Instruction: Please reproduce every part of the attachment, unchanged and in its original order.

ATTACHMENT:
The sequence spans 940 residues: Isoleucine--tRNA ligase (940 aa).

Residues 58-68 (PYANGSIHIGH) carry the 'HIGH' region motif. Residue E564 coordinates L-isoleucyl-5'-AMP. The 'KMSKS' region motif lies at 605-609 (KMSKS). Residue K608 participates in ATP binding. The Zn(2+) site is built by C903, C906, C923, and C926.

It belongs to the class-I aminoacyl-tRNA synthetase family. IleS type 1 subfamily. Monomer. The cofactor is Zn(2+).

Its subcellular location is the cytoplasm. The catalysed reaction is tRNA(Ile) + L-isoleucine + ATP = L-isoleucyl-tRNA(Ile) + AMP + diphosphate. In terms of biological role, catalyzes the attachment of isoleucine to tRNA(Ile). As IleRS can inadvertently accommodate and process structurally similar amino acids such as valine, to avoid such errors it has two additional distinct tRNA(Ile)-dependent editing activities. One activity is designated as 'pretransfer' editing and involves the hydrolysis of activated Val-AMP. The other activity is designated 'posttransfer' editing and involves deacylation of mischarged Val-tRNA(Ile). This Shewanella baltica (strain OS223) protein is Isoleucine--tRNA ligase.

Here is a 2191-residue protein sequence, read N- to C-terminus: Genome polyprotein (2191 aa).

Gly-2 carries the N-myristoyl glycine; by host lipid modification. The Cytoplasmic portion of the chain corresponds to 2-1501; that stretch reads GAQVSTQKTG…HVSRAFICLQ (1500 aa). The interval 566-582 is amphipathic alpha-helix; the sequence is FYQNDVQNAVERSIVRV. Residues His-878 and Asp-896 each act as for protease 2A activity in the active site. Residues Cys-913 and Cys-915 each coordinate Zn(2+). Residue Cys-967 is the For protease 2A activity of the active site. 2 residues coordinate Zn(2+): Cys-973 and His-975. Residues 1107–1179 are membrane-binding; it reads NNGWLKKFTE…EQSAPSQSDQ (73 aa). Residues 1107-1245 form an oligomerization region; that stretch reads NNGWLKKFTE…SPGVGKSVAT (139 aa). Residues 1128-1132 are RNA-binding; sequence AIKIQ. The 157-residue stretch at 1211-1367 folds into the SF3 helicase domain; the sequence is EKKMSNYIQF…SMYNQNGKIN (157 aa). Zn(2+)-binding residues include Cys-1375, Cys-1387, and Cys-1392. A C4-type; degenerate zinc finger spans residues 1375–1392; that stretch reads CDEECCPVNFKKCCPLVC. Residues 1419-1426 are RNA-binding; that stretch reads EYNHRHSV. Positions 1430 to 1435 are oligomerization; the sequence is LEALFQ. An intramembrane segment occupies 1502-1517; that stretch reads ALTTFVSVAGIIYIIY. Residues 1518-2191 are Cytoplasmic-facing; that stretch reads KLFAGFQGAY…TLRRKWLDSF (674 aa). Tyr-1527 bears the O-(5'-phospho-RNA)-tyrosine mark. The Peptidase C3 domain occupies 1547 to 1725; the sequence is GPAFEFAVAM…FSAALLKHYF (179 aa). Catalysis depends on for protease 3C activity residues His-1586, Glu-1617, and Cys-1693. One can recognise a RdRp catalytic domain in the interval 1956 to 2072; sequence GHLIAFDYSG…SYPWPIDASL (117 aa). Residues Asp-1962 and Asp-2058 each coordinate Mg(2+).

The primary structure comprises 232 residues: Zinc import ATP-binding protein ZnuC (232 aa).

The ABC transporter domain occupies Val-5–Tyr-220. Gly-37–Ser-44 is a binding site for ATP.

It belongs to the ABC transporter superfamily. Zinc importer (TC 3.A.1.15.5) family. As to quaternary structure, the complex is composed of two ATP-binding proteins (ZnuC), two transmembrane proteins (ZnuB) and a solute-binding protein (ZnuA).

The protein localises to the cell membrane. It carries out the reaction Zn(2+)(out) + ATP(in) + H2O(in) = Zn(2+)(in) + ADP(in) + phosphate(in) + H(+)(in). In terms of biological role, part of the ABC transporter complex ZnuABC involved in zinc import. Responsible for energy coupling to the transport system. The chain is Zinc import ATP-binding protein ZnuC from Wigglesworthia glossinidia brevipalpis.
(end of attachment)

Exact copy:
The sequence spans 940 residues: Isoleucine--tRNA ligase (940 aa).

Residues 58-68 (PYANGSIHIGH) carry the 'HIGH' region motif. Residue E564 coordinates L-isoleucyl-5'-AMP. The 'KMSKS' region motif lies at 605-609 (KMSKS). Residue K608 participates in ATP binding. The Zn(2+) site is built by C903, C906, C923, and C926.

It belongs to the class-I aminoacyl-tRNA synthetase family. IleS type 1 subfamily. Monomer. The cofactor is Zn(2+).

Its subcellular location is the cytoplasm. The catalysed reaction is tRNA(Ile) + L-isoleucine + ATP = L-isoleucyl-tRNA(Ile) + AMP + diphosphate. In terms of biological role, catalyzes the attachment of isoleucine to tRNA(Ile). As IleRS can inadvertently accommodate and process structurally similar amino acids such as valine, to avoid such errors it has two additional distinct tRNA(Ile)-dependent editing activities. One activity is designated as 'pretransfer' editing and involves the hydrolysis of activated Val-AMP. The other activity is designated 'posttransfer' editing and involves deacylation of mischarged Val-tRNA(Ile). This Shewanella baltica (strain OS223) protein is Isoleucine--tRNA ligase.

Here is a 2191-residue protein sequence, read N- to C-terminus: Genome polyprotein (2191 aa).

Gly-2 carries the N-myristoyl glycine; by host lipid modification. The Cytoplasmic portion of the chain corresponds to 2-1501; that stretch reads GAQVSTQKTG…HVSRAFICLQ (1500 aa). The interval 566-582 is amphipathic alpha-helix; the sequence is FYQNDVQNAVERSIVRV. Residues His-878 and Asp-896 each act as for protease 2A activity in the active site. Residues Cys-913 and Cys-915 each coordinate Zn(2+). Residue Cys-967 is the For protease 2A activity of the active site. 2 residues coordinate Zn(2+): Cys-973 and His-975. Residues 1107–1179 are membrane-binding; it reads NNGWLKKFTE…EQSAPSQSDQ (73 aa). Residues 1107-1245 form an oligomerization region; that stretch reads NNGWLKKFTE…SPGVGKSVAT (139 aa). Residues 1128-1132 are RNA-binding; sequence AIKIQ. The 157-residue stretch at 1211-1367 folds into the SF3 helicase domain; the sequence is EKKMSNYIQF…SMYNQNGKIN (157 aa). Zn(2+)-binding residues include Cys-1375, Cys-1387, and Cys-1392. A C4-type; degenerate zinc finger spans residues 1375–1392; that stretch reads CDEECCPVNFKKCCPLVC. Residues 1419-1426 are RNA-binding; that stretch reads EYNHRHSV. Positions 1430 to 1435 are oligomerization; the sequence is LEALFQ. An intramembrane segment occupies 1502-1517; that stretch reads ALTTFVSVAGIIYIIY. Residues 1518-2191 are Cytoplasmic-facing; that stretch reads KLFAGFQGAY…TLRRKWLDSF (674 aa). Tyr-1527 bears the O-(5'-phospho-RNA)-tyrosine mark. The Peptidase C3 domain occupies 1547 to 1725; the sequence is GPAFEFAVAM…FSAALLKHYF (179 aa). Catalysis depends on for protease 3C activity residues His-1586, Glu-1617, and Cys-1693. One can recognise a RdRp catalytic domain in the interval 1956 to 2072; sequence GHLIAFDYSG…SYPWPIDASL (117 aa). Residues Asp-1962 and Asp-2058 each coordinate Mg(2+).

The primary structure comprises 232 residues: Zinc import ATP-binding protein ZnuC (232 aa).

The ABC transporter domain occupies Val-5–Tyr-220. Gly-37–Ser-44 is a binding site for ATP.

It belongs to the ABC transporter superfamily. Zinc importer (TC 3.A.1.15.5) family. As to quaternary structure, the complex is composed of two ATP-binding proteins (ZnuC), two transmembrane proteins (ZnuB) and a solute-binding protein (ZnuA).

The protein localises to the cell membrane. It carries out the reaction Zn(2+)(out) + ATP(in) + H2O(in) = Zn(2+)(in) + ADP(in) + phosphate(in) + H(+)(in). In terms of biological role, part of the ABC transporter complex ZnuABC involved in zinc import. Responsible for energy coupling to the transport system. The chain is Zinc import ATP-binding protein ZnuC from Wigglesworthia glossinidia brevipalpis.